That Boyz II Men are essentially a forgotten ’90s relic while New Kids on the Block will tour until Nostradamus’s final predictions come to pass is a true miscarriage of justice. The proof of their genius is on this smooth-as-a-peppermint latte collection of R&B Christmas tunes that, like the first Christmas itself, is all about the baby-making.

Read this next: The Best Holiday Movies to Stream Now

8. Why Don’t We, A Why Don’t We Christmas (2017)

The social-media supergroup’s five-track EP features chill vibes, frisky snaps and solid original tunes such as the aca-perfect “Hey Good Lookin’.” If their version of “Merry Little Christmas” is in no danger of dethroning Judy Garland as the gold standard, their contemporary production makes this a solid bet to play for Christmas futures.

7. *NSYNC, Home for Christmas (1998)

The original R&B-tinged tunes on this album hold their own opposite classics older than St. Nick himself, all sung with emotions worn on the boys’ denim jacket sleeves. “Merry Christmas, Happy Holidays” has emerged as the group’s most durable jam, but lesser-known originals such as “Home for Christmas” and “Under My Tree” are perfect for curling up with your significant other or fur baby.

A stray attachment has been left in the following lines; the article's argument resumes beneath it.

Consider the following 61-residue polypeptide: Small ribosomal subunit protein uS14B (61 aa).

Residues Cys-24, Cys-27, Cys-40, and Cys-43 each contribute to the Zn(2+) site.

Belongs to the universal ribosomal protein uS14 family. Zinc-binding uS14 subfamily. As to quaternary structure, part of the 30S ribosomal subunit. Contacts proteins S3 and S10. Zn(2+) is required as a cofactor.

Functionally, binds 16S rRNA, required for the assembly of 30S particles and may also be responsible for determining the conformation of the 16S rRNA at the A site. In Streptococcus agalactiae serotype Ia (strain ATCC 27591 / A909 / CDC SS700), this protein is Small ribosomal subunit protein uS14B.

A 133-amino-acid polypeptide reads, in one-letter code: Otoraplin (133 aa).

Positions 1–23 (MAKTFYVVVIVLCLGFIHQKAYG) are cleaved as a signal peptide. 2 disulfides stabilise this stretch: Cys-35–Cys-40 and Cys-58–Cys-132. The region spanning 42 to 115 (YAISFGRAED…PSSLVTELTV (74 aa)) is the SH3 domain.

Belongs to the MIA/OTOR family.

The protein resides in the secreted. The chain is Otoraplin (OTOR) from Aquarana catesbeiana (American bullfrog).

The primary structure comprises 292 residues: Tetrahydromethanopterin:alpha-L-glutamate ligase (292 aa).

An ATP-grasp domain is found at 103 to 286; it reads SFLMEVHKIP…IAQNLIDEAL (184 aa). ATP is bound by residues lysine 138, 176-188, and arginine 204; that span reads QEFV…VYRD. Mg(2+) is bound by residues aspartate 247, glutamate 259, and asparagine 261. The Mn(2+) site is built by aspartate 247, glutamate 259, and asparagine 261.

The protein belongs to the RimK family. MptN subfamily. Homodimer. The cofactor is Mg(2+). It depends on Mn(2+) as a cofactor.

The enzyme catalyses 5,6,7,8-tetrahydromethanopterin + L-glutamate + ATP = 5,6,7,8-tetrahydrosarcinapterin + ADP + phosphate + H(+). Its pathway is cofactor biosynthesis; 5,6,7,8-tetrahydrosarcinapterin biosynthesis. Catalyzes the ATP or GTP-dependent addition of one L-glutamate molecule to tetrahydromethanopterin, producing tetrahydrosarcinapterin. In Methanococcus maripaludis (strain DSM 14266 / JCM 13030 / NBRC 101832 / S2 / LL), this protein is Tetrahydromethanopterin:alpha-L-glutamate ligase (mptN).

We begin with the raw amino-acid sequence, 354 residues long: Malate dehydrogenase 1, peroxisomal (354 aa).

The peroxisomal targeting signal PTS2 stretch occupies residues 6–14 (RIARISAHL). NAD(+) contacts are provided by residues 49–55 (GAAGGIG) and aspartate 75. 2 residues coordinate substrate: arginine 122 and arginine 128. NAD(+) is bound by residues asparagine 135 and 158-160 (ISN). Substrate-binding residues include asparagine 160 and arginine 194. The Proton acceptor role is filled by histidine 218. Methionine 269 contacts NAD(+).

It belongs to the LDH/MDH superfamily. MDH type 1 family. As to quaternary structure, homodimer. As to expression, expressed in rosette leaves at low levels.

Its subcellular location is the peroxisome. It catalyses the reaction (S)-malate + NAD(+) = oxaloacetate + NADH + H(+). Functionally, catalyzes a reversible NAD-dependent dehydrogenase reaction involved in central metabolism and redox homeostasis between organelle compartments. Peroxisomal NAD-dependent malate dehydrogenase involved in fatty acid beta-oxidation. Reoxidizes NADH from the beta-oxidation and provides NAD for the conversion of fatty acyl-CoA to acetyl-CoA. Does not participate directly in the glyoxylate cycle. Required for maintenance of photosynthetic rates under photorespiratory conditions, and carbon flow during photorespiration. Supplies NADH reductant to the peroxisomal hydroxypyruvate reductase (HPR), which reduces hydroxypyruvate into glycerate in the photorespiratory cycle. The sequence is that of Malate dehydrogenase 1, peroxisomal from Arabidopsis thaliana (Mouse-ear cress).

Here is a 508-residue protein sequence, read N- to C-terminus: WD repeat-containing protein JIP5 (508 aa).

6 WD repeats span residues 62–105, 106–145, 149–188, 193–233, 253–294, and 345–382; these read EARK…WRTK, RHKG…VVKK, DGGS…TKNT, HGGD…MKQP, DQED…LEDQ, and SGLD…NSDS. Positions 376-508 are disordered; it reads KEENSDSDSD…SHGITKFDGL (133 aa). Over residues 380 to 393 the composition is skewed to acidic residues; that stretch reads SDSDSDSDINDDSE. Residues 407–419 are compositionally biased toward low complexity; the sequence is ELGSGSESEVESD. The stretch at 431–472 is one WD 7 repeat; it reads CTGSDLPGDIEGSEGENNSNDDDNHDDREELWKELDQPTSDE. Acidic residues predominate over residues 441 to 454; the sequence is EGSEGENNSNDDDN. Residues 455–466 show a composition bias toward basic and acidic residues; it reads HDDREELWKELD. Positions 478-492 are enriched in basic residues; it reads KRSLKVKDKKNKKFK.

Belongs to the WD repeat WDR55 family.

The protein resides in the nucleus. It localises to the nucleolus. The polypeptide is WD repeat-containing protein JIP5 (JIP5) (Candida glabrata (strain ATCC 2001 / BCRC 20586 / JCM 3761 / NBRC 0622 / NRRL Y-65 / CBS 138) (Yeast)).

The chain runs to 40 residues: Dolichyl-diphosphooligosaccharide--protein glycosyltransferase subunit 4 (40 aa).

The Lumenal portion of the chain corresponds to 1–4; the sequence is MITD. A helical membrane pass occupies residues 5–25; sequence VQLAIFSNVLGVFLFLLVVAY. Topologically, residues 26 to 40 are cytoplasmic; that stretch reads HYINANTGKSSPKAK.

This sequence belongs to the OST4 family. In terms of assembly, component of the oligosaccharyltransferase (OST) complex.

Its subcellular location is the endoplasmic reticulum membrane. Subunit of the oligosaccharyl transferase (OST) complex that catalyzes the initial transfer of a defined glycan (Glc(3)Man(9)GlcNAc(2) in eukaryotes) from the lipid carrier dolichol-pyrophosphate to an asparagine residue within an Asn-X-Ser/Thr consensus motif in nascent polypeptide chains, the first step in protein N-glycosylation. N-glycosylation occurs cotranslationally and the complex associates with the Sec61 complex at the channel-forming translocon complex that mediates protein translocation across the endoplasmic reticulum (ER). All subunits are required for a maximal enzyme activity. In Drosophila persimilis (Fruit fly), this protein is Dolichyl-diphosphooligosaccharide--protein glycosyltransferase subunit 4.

6. The Braxton Family, Braxton Family Christmas (2015)

Toni! Tamar! Three other Braxtons! The sisters Braxton band together on this collection that will help you get down with only the mom-est of dance moves as the tree is going up. “Mary Did You Know?” is so haunting it will have you dueting with Jacob Marley himself and don’t even bother listening to their deep R&B version of “This Christmas” if you aren’t playing the air sax.